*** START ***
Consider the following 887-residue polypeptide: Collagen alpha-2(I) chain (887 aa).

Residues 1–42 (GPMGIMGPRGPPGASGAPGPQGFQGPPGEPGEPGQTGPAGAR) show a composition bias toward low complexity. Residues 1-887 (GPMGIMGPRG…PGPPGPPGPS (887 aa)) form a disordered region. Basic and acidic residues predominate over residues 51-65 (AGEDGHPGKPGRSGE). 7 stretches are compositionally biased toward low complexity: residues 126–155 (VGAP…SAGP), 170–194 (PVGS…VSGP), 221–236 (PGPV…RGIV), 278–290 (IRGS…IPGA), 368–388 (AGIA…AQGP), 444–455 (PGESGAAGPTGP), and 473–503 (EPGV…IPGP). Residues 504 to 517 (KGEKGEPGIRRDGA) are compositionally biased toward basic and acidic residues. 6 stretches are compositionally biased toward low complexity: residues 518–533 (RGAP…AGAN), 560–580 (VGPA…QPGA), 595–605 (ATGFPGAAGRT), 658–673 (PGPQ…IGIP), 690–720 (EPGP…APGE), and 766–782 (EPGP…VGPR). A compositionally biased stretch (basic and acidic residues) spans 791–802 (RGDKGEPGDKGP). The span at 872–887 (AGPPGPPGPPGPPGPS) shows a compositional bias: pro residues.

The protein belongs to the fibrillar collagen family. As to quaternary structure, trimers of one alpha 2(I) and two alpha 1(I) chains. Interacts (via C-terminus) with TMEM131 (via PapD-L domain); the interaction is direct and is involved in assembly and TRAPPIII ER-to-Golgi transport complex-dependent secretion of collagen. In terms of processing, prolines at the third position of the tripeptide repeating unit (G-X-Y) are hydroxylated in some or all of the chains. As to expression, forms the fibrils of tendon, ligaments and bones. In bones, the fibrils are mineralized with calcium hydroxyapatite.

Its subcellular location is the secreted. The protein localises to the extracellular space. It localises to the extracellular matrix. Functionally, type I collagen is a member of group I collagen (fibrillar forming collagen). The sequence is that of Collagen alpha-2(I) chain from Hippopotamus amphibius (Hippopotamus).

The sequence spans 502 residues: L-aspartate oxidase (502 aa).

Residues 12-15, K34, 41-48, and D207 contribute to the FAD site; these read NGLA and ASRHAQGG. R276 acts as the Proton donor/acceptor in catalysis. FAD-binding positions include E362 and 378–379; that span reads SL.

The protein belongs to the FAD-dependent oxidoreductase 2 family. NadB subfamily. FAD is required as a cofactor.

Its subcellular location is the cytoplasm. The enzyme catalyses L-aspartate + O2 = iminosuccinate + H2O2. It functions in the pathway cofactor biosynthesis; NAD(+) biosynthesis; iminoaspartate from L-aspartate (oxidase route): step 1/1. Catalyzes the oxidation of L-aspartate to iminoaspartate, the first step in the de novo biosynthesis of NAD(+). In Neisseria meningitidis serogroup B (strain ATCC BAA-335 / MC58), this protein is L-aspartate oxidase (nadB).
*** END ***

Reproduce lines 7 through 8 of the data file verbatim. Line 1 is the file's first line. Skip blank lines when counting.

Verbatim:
The protein belongs to the FAD-dependent oxidoreductase 2 family. NadB subfamily. FAD is required as a cofactor.

Its subcellular location is the cytoplasm. The enzyme catalyses L-aspartate + O2 = iminosuccinate + H2O2. It functions in the pathway cofactor biosynthesis; NAD(+) biosynthesis; iminoaspartate from L-aspartate (oxidase route): step 1/1. Catalyzes the oxidation of L-aspartate to iminoaspartate, the first step in the de novo biosynthesis of NAD(+). In Neisseria meningitidis serogroup B (strain ATCC BAA-335 / MC58), this protein is L-aspartate oxidase (nadB).